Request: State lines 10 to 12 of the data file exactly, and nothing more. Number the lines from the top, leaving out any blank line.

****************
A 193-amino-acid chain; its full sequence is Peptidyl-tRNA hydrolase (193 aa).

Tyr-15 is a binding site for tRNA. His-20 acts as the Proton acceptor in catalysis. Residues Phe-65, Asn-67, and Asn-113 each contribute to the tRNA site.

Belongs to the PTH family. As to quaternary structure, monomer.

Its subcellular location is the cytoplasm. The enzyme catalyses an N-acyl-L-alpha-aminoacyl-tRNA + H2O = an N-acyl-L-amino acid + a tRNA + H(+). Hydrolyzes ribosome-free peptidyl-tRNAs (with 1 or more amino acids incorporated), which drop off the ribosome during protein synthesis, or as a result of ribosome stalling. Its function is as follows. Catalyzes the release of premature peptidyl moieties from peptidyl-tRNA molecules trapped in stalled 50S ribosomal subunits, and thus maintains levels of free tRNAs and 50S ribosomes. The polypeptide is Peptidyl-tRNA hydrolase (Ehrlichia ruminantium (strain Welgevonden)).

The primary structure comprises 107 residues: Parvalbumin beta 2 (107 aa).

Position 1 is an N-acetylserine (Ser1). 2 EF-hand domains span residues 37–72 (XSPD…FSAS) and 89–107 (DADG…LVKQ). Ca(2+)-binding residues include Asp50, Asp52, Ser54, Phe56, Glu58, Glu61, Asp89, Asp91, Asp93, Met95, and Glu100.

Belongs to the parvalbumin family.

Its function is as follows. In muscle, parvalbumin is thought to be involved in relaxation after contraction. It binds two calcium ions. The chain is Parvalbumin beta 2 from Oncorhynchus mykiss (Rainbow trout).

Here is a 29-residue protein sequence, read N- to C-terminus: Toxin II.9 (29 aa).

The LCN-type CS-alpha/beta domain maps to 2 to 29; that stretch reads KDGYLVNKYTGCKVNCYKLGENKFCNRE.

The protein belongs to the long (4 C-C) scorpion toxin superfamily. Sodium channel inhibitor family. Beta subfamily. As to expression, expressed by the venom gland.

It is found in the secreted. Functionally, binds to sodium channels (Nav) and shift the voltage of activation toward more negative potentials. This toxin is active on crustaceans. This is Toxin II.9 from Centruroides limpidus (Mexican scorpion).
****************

The LCN-type CS-alpha/beta domain maps to 2 to 29; that stretch reads KDGYLVNKYTGCKVNCYKLGENKFCNRE.

The protein belongs to the long (4 C-C) scorpion toxin superfamily. Sodium channel inhibitor family. Beta subfamily. As to expression, expressed by the venom gland.

It is found in the secreted. Functionally, binds to sodium channels (Nav) and shift the voltage of activation toward more negative potentials. This toxin is active on crustaceans. This is Toxin II.9 from Centruroides limpidus (Mexican scorpion).